The natural gas and oil industry in Germany produced smaller quantities from domestic sources in 2022, despite the increased demand for raw materials due to the energy crisis. In view of the fact that production has been declining for years, she now wants to focus more on more promising businesses – such as geothermal energy, the production of hydrogen or the storage of CO2. The Federal Association for Natural Gas, Oil and Geoenergy (BVEG) is also calling for a new, “sufficiently informed” debate on the possibilities of fracking technology.

The volume of natural gas extracted in Germany decreased from around 5.2 billion cubic meters (2021) to 4.8 billion cubic meters last year, as the BVEG reported in Hanover on Tuesday. The development of crude oil was similar, with domestic production falling from around 1.8 million tons to 1.7 million tons. According to information from the industry, about 5.5 percent (gas) and 2 percent (oil) of domestic demand can still be covered from these quantities.

National gas share increased slightly in 2022

“Our options are limited,” said association chief Ludwig Möhring. After all, the national gas share increased slightly in 2022. However, the trend towards declining self-funding continues.

It used to be up to 20 billion cubic meters of gas or more per year in Germany, but the reserves in conventional deposits are increasingly being exhausted. Möhring pointed out – as he did shortly after the start of the war in the Ukraine last spring – that the German gas producers wanted to continue to play their part in the supply. The prices for fossil raw materials, which are still very high, would only fall if the supply expanded.

Möhring suggested a sober assessment of improved processes for obtaining bound gas with fracking: “The energy crisis makes it all the more clear that we have to rethink this potential. This includes a balanced decision regarding the shale gas option.”

Imported LNG partly from fracking

Large quantities of liquefied natural gas (LNG), which Europe imports from the USA, are produced there in this way. The ramp-up of renewable energies alone – “however important it is” – will not be enough for the time being. In the meantime, Germany will continue to need gas, in connection with the nuclear phase-out and the planned coal phase-out, also to generate electricity.

“Germany trusts in others. Of course you can do that,” said Möhring, as long as you accept dependencies. He criticized the fact that large parts of politics “don’t even bother” to think again about the use of more environmentally friendly fracking approaches: “An objective analysis is nipped in the bud.”

According to BVEG estimates, the volume could theoretically be increased to up to a fifth of Germany’s gas requirements by enclosing shale gas. Lower Saxony’s Prime Minister Stephan Weil (SPD) spoke out against the funding method and exchanged blows on this issue with his Bavarian colleague Markus Söder (CSU). Federal Finance Minister Christian Lindner (FDP) campaigned for an entry if ecologically acceptable fracking is used. Gas wells are often criticized because of other concerns – for example, they can sometimes trigger minor earthquakes.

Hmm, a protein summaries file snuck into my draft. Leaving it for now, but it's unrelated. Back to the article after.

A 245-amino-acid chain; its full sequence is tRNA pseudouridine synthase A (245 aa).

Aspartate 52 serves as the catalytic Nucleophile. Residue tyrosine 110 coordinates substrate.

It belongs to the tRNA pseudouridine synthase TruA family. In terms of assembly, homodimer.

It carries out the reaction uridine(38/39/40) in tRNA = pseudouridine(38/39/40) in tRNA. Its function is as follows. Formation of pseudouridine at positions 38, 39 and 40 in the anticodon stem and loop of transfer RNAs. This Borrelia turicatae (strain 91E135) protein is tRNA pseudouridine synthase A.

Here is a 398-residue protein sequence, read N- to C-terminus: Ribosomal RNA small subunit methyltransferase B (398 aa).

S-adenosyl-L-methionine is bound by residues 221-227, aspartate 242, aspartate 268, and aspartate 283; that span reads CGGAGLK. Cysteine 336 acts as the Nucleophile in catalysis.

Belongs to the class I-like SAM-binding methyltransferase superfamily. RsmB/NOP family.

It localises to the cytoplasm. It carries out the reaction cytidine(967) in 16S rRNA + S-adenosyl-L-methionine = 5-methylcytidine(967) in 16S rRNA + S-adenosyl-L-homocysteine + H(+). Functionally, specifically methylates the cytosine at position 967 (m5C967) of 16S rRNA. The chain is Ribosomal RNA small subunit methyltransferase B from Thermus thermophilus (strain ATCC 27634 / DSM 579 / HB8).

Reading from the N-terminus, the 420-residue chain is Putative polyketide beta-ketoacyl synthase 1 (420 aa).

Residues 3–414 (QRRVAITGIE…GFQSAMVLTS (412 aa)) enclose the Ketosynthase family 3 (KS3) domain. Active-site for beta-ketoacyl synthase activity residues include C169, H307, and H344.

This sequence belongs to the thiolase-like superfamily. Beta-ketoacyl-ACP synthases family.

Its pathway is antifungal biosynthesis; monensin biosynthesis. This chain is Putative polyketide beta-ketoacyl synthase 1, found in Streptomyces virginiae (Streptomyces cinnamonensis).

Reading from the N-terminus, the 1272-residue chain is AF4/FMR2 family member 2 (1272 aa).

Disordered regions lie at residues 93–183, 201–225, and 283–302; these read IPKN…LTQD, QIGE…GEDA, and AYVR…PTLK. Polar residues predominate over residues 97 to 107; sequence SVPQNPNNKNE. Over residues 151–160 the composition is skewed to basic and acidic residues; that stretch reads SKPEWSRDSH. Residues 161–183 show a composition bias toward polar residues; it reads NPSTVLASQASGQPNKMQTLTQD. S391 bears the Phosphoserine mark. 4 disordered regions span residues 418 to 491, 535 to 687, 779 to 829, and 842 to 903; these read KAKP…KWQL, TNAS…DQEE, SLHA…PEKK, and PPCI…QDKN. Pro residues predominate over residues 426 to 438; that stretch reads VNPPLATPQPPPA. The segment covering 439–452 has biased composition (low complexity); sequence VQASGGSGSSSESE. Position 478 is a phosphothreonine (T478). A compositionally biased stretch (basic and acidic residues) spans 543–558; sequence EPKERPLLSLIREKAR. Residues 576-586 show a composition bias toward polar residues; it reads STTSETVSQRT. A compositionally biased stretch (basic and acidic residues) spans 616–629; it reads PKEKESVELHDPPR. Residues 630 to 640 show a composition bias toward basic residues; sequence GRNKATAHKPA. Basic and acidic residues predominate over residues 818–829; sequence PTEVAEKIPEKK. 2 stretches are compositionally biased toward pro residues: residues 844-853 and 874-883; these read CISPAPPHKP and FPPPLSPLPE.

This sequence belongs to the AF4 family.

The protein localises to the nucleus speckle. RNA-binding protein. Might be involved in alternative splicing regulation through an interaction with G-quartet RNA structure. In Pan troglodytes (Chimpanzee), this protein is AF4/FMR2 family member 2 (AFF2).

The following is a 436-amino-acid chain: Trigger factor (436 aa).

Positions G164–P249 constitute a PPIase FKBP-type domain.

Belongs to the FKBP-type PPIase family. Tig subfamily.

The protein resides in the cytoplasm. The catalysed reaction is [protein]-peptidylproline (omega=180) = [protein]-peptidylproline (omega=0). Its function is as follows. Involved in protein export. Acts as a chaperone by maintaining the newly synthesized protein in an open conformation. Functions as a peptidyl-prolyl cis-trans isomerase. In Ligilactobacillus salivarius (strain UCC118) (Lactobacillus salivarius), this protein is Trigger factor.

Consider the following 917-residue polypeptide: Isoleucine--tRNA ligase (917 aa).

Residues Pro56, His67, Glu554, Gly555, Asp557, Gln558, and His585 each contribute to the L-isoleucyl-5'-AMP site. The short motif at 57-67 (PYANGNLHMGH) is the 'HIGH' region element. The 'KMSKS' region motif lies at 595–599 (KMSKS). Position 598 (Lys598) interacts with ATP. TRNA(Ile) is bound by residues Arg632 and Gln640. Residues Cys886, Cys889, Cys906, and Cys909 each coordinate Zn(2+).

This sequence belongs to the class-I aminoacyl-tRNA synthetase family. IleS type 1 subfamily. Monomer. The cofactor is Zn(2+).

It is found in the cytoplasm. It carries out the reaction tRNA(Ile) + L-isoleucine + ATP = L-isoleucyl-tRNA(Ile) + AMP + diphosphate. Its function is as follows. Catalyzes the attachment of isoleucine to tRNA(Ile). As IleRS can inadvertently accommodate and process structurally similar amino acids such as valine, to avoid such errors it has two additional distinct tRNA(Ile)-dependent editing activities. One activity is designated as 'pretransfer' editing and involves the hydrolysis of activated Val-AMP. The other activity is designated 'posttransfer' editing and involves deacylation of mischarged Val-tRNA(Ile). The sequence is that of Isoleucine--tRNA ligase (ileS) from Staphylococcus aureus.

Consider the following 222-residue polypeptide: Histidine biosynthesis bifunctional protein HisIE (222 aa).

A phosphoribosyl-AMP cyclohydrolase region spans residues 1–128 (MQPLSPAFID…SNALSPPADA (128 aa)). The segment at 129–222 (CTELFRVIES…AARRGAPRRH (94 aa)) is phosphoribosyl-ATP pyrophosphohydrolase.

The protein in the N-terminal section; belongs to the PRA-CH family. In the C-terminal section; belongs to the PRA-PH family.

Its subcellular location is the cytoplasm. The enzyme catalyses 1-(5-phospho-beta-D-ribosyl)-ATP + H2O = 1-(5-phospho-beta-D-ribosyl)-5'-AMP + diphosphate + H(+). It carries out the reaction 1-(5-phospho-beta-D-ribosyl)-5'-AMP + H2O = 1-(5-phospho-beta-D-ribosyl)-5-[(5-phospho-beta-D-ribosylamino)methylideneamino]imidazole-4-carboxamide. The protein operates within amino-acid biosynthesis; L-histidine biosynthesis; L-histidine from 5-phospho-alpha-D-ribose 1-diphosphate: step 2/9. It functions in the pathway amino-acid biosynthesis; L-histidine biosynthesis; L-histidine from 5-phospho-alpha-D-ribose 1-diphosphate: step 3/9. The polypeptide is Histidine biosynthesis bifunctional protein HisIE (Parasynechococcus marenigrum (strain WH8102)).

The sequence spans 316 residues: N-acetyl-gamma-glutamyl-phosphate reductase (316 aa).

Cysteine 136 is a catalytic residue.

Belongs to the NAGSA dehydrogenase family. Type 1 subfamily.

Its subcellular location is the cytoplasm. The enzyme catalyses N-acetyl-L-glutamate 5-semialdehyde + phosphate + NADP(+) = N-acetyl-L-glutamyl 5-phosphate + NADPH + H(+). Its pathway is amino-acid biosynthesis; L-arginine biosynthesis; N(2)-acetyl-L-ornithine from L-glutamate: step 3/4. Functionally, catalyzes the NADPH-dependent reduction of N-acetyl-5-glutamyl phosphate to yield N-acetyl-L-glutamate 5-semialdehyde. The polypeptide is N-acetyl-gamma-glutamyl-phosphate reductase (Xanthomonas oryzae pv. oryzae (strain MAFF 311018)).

Domestic natural gas with a better overall CO2 balance

When it comes to natural gas, it is risky to only “bet on the global LNG markets,” said Möhring. In the overall CO2 balance, domestic gas also performs better than LNG imported by tanker. The federal government “reacted in an impressive way” when setting up the first floating terminals. However, the issue of the availability of sufficient gas is different from the issue of future price developments. “And so far there can be no talk of normality at all.”

The price level, which is still high compared to the time before the Ukraine war, is “poison for our economy”. Möhring said he expects there will be no bottlenecks next winter. “Familiar deliveries from the Netherlands, Norway and Germany, together with the LNG, will probably be able to compensate for the Russian quantities. But at what prices? That’s another question.”

Gas and oil producers are hoping for opportunities from the establishment of a hydrogen economy. “Blue” hydrogen can be produced from methane – not as climate-friendly as “green” hydrogen from water with green electricity, but this is an important additional variant, according to Möhring. There must be an “objective discussion” about the underground storage of CO2. For the expansion of the use of geothermal energy, the industry can contribute knowledge and old boreholes.